Radiation from Japan rained on Berkeley during recent storms at levels that exceeded drinking water standards by 181 times and has been detected in multiple milk samples, but the U.S. government has still not published any official data on nuclear fallout here from the Fukushima disaster.
Dangers from radiation that is wafting over the United States from the Fukushima power plant disaster and falling with rain have been downplayed by government officials and others, who say its impacts are so fleeting and minor as to be negligible.
But critics say an absence of federal data on the issue is hampering efforts to develop strategies for preventing radioactive isotopes from accumulating in the nation's food and water supplies.
Three weeks after the Fukushima nuclear power plant began spewing radiation into the world’s air, the U.S. government still has not revealed the amount of iodine-131 or other radioactive elements that have fallen as precipitation or made their way into milk supplies or drinking water.
“The official mantra from a lot of folks in government is, ‘Oh, it’s OK in low levels,’” said Patty Lovera, a Washington-based assistant director at the nonprofit Food and Water Watch.
“But low levels add up. We would like to see a more coherent strategy for monitoring air and water in agricultural areas and then using that data to come up with a plan, if you need one, to go look at the food system.”
Radiation falling with rain can cover grass that is eaten by cows and other animals. It can also fall on food crops or accumulate in reservoirs that are used for irrigation or drinking water. Seafood can also be affected.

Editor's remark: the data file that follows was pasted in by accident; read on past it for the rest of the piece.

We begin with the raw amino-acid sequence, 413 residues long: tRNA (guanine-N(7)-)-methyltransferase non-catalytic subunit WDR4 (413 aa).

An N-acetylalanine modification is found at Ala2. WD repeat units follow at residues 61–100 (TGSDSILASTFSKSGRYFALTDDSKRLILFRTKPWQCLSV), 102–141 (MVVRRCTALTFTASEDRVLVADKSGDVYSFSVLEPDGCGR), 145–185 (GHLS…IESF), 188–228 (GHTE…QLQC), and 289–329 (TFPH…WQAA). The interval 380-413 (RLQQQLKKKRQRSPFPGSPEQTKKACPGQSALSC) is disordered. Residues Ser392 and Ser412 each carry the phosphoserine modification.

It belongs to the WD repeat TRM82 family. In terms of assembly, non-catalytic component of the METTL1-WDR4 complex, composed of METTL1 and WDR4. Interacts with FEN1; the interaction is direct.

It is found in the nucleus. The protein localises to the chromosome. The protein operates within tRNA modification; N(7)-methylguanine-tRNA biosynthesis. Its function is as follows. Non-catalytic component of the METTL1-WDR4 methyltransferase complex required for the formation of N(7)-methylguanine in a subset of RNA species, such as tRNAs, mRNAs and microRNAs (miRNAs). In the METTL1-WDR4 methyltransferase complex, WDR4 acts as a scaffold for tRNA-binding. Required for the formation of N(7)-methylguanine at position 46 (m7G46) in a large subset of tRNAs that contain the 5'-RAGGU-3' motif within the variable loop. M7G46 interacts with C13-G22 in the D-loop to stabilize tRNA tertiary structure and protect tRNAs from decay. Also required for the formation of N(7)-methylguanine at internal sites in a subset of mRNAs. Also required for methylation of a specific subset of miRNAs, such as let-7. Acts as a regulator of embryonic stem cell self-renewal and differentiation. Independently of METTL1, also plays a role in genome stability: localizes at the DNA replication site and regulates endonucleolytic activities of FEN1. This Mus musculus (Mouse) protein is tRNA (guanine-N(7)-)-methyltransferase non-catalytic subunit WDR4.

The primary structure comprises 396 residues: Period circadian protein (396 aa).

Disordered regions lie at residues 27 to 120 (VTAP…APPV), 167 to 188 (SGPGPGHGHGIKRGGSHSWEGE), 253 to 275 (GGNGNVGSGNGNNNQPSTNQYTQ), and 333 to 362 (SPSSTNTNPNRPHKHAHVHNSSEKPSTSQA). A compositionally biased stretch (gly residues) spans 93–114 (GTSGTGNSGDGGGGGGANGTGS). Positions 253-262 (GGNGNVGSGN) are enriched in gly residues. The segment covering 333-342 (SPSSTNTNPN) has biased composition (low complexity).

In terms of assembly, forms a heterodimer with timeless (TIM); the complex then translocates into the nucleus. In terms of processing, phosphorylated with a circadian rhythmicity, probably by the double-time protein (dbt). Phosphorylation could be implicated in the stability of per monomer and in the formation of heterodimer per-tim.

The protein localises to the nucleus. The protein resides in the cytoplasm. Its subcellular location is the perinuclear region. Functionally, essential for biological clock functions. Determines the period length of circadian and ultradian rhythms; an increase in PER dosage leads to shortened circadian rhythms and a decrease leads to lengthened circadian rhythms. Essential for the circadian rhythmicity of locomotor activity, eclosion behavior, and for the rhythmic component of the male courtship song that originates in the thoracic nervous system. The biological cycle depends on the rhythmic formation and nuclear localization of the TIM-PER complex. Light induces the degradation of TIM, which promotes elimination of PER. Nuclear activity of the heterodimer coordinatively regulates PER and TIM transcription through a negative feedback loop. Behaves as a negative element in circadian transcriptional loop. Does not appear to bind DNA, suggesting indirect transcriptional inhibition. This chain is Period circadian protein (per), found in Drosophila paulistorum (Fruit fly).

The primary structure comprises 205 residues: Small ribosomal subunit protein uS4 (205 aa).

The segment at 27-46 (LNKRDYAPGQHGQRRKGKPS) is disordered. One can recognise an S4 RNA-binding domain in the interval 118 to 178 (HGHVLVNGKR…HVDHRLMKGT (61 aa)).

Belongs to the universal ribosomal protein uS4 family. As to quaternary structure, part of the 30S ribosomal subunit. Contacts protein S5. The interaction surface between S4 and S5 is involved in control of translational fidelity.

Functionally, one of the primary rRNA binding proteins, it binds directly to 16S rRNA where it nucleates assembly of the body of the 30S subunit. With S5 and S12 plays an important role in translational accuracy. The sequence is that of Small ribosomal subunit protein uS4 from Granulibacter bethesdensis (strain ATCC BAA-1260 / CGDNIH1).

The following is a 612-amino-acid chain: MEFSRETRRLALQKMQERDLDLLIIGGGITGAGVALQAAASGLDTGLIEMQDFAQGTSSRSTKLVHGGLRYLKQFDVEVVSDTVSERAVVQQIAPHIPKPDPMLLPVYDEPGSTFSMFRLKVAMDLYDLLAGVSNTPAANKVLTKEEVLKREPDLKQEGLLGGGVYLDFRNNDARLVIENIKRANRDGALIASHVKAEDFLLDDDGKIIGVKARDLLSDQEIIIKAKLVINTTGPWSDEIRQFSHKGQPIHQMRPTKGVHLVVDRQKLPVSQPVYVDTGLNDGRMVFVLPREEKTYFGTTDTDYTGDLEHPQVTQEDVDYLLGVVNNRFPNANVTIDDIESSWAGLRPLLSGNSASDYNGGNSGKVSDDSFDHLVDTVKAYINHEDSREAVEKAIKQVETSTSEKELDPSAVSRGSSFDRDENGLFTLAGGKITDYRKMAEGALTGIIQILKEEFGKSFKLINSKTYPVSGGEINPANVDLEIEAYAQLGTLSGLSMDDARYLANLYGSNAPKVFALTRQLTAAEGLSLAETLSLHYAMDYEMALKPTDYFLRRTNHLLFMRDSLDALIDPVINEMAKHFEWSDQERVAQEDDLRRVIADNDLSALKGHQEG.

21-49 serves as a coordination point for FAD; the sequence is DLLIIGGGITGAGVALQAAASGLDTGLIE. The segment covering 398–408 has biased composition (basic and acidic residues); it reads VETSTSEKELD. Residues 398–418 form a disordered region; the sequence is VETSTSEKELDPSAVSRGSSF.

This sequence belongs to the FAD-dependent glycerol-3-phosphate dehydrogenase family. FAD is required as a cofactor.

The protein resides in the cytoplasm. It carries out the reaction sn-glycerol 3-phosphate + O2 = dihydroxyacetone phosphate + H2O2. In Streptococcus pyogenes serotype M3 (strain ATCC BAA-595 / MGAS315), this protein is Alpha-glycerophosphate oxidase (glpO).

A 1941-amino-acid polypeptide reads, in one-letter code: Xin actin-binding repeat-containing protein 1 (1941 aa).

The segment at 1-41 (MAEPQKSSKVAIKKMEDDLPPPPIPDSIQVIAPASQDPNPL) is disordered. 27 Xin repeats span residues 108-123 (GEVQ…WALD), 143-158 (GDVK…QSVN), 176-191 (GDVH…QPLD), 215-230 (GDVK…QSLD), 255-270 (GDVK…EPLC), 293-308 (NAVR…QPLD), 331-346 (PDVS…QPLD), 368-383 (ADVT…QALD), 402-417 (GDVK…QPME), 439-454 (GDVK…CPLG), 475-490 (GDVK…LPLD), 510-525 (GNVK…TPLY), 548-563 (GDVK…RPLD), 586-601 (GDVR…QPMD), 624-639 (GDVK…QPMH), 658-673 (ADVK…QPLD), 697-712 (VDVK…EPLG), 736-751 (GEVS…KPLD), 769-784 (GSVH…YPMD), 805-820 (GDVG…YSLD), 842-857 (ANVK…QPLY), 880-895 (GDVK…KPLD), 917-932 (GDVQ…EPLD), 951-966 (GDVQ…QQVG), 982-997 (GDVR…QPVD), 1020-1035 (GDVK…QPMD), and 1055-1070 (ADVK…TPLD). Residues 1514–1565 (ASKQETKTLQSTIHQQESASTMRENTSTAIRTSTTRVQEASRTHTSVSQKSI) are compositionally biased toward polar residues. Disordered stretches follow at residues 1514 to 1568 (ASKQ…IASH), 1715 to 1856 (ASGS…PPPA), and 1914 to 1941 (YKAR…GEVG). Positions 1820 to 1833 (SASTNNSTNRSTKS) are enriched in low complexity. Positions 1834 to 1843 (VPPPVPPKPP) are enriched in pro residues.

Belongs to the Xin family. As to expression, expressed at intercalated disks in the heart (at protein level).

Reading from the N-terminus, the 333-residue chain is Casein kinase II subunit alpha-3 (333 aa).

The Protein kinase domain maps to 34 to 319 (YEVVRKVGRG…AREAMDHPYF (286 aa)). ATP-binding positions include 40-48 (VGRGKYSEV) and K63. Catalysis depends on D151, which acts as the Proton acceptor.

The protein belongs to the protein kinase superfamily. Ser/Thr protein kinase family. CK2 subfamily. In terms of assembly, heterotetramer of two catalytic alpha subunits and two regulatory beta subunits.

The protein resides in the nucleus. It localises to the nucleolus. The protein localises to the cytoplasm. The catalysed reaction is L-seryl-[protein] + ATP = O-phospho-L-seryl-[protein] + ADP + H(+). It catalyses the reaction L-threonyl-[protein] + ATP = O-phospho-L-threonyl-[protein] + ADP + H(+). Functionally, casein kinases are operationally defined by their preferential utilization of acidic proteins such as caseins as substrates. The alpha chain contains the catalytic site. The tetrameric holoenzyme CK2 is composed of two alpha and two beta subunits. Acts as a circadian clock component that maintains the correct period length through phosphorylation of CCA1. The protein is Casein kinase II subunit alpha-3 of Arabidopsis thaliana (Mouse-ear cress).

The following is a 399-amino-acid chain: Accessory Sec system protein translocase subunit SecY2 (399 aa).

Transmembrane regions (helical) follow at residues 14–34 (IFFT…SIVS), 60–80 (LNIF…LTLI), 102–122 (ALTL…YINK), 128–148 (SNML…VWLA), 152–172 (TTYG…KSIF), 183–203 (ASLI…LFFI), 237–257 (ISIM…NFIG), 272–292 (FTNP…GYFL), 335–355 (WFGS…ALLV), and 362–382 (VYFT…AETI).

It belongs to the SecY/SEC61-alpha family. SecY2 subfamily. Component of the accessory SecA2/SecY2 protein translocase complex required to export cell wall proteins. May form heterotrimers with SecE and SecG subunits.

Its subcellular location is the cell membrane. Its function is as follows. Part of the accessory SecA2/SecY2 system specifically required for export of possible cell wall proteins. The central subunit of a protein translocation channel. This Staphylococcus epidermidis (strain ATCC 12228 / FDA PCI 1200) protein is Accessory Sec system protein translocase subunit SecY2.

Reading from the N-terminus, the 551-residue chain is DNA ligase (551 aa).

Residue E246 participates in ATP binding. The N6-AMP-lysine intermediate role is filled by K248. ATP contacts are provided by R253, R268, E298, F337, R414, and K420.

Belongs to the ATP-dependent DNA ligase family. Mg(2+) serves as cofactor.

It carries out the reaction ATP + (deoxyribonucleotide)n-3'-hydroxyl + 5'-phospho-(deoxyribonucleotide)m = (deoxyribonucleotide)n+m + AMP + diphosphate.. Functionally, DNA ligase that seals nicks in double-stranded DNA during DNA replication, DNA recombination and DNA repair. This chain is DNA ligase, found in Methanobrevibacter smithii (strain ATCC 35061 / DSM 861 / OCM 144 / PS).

Food and Water Watch sent a letter to President Barack Obama and members of his cabinet and Congress on Thursday urging the federal government to improve its monitoring of radiation in agricultural land and food in the wake of the Japanese tragedy.
“The three agencies that monitor almost all of the food Americans eat … have insisted that the U.S. food supply is safe,” the letter states. “The agencies, however, have done very little to detail specific ways in which they are responding to the threat of radiation in food.”
Cancer-causing radiation from Japan is circling the world, traveling quickly on jet streams high in the atmosphere and falling with rain. It is being detected in air, water and milk throughout the United States by local and state agencies.
The U.S. Food and Drug Administration, which regulates food safety, referred questions about potential milk contamination to the federal Environmental Protection Agency, which is taking the lead on testing dairy products for radiation.
The EPA on Tuesday said it expected to release results of tests for radioactivity in rain and snow within a day or so. On Friday, three days after making that pledge, EPA officials repeated the same statement and said the data would likely be released over the weekend or on Monday.